North Carolina GOP Condemns Senator Over Vote to Convict Trump

Senator Richard Burr said the move to denounce his vote in the impeachment trial shows loyalty to Trump over adherence to Republican values.

Sen. Richard Burr, R-N.C., leaves Capitol Hill after the Senate acquitted former President Donald Trump in his second impeachment trial on Saturday. (AP Photo/Alex Brandon)

RALEIGH, N.C. (CN) — The North Carolina Republican Party approved a resolution on Monday to censure GOP Senator Richard Burr for voting in favor of convicting former President Donald Trump during his historic second impeachment trial.

“The NCGOP agrees with the strong majority of Republicans in both the U.S. House of Representatives and Senate that the Democrat-led attempt to impeach a former president lies outside the United States Constitution,” the state party’s central committee said in a statement following the decision to condemn Burr’s vote.

The resolution to censure, which is nothing more than a formal statement of disapproval, passed unanimously.

The three-term Republican senator, who has announced plans to retire in 2022, is one of seven GOP senators to side with Democratic leaders in finding Trump guilty of inciting a violent insurrection carried out by his followers at the U.S. Capitol on Jan. 6.

“It is truly a sad day for North Carolina Republicans,” Burr said in a statement responding to the censure.

He added, “My party’s leadership has chosen loyalty to one man over the core principles of the Republican Party and the founders of our great nation.”

As the state GOP noted in its statement, Burr had previously voted to stop the impeachment trial from moving forward, subscribing to the constitutional objection made by Trump attorneys that Congress lacked jurisdiction to impeach a former president.

North Carolina Republicans contend that the trial was unconstitutional, even though the majority of the Senate had explicitly voted otherwise before proceeding with the trial.

“When this process started, I believed that it was unconstitutional to impeach a president who was no longer in office. I still believe that to be the case,” Burr said Saturday in a statement about his decision to break ranks with his party.

But he said his ultimate vote to convict came after the question of constitutionality was decided, making it established precedent in the Senate.

“As an impartial juror, my role is now to determine whether House managers have sufficiently made the case for the article of impeachment against President Trump,” he said.

The 65-year-old senator said he weighed the arguments presented by both sides, considered the facts and did not make his decision lightly.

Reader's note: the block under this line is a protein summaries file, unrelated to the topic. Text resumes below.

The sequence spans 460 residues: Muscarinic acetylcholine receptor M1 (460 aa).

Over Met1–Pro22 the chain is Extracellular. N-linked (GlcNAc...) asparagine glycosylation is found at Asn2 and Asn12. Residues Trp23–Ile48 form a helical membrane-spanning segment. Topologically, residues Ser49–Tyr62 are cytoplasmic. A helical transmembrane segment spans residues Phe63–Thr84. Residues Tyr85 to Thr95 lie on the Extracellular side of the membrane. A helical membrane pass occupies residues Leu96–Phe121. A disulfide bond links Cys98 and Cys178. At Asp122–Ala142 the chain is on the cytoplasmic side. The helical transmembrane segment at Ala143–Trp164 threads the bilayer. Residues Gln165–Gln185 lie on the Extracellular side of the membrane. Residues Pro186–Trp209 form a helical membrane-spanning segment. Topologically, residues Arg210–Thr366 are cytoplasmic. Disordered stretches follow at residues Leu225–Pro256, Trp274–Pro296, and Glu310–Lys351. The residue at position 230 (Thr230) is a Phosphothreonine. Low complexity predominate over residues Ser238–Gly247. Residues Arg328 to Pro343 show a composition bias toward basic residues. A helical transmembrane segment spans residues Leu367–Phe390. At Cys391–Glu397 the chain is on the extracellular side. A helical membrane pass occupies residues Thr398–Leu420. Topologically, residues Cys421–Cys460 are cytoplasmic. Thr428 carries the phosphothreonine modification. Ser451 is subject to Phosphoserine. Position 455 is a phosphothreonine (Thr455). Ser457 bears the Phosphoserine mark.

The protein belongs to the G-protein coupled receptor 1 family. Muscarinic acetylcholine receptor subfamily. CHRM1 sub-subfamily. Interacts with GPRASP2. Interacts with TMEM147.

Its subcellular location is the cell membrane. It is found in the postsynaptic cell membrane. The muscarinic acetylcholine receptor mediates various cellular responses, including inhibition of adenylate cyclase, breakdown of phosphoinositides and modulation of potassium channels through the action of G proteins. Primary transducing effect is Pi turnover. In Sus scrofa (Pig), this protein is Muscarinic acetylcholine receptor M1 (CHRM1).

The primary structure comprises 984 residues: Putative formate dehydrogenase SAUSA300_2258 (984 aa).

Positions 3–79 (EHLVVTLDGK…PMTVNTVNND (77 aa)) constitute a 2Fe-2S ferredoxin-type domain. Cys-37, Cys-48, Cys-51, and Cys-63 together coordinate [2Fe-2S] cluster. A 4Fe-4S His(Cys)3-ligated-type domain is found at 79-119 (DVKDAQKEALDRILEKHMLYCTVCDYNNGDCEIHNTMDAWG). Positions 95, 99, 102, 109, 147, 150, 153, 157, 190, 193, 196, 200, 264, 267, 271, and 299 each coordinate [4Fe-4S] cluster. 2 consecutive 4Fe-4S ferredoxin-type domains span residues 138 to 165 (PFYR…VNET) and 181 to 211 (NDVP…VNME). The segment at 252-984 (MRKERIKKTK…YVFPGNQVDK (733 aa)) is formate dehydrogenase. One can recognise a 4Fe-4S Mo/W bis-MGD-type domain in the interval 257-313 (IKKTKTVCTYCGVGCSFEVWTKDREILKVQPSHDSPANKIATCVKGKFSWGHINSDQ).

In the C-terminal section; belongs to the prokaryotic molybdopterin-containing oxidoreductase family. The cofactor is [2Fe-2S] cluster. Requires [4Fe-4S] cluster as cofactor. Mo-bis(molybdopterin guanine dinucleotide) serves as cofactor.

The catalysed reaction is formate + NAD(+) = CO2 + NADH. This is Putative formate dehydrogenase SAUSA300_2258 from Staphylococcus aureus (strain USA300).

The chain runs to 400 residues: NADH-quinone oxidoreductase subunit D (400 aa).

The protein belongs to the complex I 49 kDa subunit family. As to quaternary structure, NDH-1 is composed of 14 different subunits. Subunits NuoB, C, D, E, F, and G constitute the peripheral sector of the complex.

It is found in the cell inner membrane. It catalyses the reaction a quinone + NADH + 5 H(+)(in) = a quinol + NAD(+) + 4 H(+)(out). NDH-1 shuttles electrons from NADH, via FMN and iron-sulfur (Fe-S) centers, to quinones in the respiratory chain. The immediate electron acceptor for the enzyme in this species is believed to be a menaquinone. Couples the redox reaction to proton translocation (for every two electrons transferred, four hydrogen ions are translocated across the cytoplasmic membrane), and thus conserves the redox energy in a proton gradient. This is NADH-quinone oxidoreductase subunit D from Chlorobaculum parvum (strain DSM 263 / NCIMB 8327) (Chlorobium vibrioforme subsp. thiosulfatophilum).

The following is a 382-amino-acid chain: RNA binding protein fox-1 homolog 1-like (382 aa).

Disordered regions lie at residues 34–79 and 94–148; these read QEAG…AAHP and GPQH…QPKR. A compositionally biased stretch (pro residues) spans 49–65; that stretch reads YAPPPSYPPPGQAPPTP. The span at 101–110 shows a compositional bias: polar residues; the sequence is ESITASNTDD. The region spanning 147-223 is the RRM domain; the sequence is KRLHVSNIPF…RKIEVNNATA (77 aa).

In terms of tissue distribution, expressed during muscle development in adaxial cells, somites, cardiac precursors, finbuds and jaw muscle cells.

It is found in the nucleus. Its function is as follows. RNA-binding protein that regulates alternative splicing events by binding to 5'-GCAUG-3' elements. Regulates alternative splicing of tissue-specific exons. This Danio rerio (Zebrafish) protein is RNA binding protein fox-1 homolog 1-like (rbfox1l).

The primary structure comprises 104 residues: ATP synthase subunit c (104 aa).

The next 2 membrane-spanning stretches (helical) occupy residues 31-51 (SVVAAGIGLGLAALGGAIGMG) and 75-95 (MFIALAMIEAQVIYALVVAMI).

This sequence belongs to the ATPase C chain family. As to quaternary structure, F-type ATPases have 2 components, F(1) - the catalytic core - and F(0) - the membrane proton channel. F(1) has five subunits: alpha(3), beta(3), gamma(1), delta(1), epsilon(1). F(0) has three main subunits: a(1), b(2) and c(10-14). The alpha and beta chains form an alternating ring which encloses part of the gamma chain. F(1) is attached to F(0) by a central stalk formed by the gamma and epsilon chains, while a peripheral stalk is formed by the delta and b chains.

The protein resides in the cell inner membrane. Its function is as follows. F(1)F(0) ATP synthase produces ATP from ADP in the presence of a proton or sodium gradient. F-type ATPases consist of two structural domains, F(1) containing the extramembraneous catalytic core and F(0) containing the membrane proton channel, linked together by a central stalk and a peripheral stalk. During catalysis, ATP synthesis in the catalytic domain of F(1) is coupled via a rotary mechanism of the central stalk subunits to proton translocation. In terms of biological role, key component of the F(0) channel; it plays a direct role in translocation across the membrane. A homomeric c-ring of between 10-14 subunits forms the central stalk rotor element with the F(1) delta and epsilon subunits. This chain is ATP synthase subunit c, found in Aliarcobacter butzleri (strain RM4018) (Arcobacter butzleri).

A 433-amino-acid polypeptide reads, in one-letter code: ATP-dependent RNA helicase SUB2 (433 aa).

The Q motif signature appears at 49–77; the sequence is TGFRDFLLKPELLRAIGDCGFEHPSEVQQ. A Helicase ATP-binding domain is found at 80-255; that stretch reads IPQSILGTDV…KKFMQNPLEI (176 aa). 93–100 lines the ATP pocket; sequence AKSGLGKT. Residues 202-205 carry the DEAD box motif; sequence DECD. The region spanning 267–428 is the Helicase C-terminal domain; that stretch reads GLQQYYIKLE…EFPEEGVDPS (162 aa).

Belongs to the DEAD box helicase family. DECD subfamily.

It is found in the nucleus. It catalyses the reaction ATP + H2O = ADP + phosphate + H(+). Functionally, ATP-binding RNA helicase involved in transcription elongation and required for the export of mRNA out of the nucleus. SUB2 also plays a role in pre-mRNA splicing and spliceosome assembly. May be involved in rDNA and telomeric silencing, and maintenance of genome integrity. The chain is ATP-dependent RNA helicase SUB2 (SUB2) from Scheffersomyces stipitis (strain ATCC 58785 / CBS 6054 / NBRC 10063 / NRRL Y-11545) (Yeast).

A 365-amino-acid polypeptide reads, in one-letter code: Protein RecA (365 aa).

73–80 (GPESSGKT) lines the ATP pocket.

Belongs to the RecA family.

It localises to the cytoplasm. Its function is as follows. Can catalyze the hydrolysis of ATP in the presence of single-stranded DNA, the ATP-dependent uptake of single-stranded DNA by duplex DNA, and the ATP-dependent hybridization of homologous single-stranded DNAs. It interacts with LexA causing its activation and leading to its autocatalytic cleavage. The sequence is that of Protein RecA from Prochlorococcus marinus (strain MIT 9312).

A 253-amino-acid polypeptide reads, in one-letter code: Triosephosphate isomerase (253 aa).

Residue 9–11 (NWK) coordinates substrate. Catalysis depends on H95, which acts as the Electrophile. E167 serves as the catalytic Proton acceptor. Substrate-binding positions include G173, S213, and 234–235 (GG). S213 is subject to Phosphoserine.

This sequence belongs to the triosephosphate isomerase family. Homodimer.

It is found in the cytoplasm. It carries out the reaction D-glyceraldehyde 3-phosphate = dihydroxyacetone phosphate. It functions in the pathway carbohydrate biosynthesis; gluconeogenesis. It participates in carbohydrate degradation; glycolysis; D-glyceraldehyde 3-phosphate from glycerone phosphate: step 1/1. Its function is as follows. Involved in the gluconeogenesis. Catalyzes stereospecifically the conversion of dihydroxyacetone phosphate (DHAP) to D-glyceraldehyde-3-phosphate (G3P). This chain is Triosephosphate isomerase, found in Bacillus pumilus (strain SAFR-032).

“The president promoted unfounded conspiracy theories to cast doubt on the integrity of a free and fair election because he did not like the results. As Congress met to certify the election results, the president directed his supporters to go to the Capitol to disrupt the lawful proceedings required by the Constitution,” Burr said.

When the crowd of Trump-supporters became violent, Burr said, the then-president “used his office to first inflame the situation instead of immediately calling for an end to the assault.”

Trump was acquitted on Saturday with 57 votes to convict and 43 finding him not guilty.  

Two-thirds of the Senate, or 67 senators, needed to find Trump guilty of the inciting an insurrection charge to convict him. If that had happened, only a simple majority would have been required to disqualify him from holding office in the future.  

After the acquittal, the North Carolina Republican Party said it hopes Democrats will now “set aside their divisive partisan agenda and focus on the American priorities of tackling the Covid-19 pandemic, safely reopening schools and restarting the economy.”

Senator Lisa Murkowski of Alaska was one of the few Republicans to join Burr in voting to convict Trump. She is up for reelection next year and is also facing backlash from Republican leadership in her home state.

But in Utah, the state Republican Party expressed a starkly different sentiment over the differing votes of its two GOP senators, Mitt Romney and Mike Lee. Romney voted to convict while Lee joined most Republicans in supporting acquittal.

“Our senators have both been criticized for their vote,” the Utah GOP said in a statement. “The differences between our own Utah Republicans showcase a diversity of thought, in contrast to the danger of a party fixated on ‘unanimity of thought.’ There is power in our differences as a political party, and we look forward to each senator explaining their votes to the people of Utah.”

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